The dope dealer (my less compassionate term) said to him, “When the kids go to school in the morning at 8:00AM I am there. When they get out of school and come home at 3:00 I am there. When they sneak out of their houses at 11:00PM to meet up or get snacks I am there.” Then he looked at Pastor Smith and said, “Where are you?”-
He had a point. We have an epidemic of sacrificed Isaacs in our neighborhood and in our city. No one has listened hard enough to hear God saying, no- stop the sacrifice- do no harm to these children. Sacrifice something else!
We here at Good Shepherd have indeed had our own sacrifice. A great loss of something very dear to us. One of the first things we were sent out to do was to take care of each other, and this we have done marvelously well. To me, this closeness we have achieved, this caring for one another shows us that we will not meet with more sacrifice if we continue to open our circle. Because we are sent out all together. So it could be that the only thing that was really sacrificed was our loneliness, our distance from our brothers and out sisters who were so close at hand.
When we come back to our Jerusalem after our long exile, we will see that though the exterior of our beloved church is just the same, the inside will be different. To me it would not make sense to be sent out and then return to exactly the same place. -Our Gospel passage speaks of welcome, and I believe that we are called to make room for more of our brothers and sisters, and to make our church more accessible to everyone.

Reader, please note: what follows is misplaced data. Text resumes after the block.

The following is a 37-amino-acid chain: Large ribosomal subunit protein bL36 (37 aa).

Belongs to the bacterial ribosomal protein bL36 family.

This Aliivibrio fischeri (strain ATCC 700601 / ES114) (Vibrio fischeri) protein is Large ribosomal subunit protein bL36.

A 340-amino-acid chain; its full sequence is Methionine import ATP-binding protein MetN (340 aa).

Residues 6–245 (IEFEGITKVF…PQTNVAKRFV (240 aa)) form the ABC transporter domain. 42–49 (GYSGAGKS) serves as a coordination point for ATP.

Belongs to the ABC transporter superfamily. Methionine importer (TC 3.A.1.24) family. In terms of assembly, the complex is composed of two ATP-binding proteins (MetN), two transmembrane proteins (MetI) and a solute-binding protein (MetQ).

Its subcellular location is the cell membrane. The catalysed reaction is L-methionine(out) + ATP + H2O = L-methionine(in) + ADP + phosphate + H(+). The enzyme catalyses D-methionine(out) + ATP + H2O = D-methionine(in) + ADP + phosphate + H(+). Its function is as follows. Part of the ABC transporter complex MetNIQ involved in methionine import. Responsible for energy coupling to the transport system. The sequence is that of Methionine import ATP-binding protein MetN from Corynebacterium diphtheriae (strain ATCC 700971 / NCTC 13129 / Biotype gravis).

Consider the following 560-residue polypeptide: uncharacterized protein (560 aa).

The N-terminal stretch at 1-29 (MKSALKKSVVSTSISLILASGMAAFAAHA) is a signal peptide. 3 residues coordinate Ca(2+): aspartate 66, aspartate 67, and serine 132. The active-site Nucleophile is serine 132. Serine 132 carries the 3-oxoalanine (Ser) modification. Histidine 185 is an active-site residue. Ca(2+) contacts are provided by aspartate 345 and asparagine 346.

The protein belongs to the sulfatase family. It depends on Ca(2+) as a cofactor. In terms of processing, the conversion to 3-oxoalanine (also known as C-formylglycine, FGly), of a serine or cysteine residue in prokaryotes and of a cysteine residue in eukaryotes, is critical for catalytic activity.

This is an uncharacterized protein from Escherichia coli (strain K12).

When the flooring was first being repaired, we discovered that the original floor was almost 100% level, with just a small raised altar at the very front where the priest celebrated with his (and I do mean his) back to the congregation.
We are restoring the level floor, but adding a movable raised platform that can be placed anywhere in the space. It will be the most flexible interior possible. It will be much more navigable for all abilities, and it will put the emphasis on welcoming community.
The other great change is the chairs. We will have one hundred new and beautiful chairs which will seat more people, be much more accessible and comfortable, and allow more welcoming worship styles. We even have a few raised chairs to welcome those with ailing knees and hips. We will be able to express the welcoming circle we share at the Eucharist by forming worship in the round if we want. We will never be the same people as we were before we were sent out, and our space will never be the same either.
We have been sent out. With whatever gifts we have or do not have, we have been sent out to heal the sick, to heal each other, to bring life to those who seem dead, and to take care of the little ones. But most of all, we are sent to bring the church to the lost sheep of every tribe and nation, including our own. Amen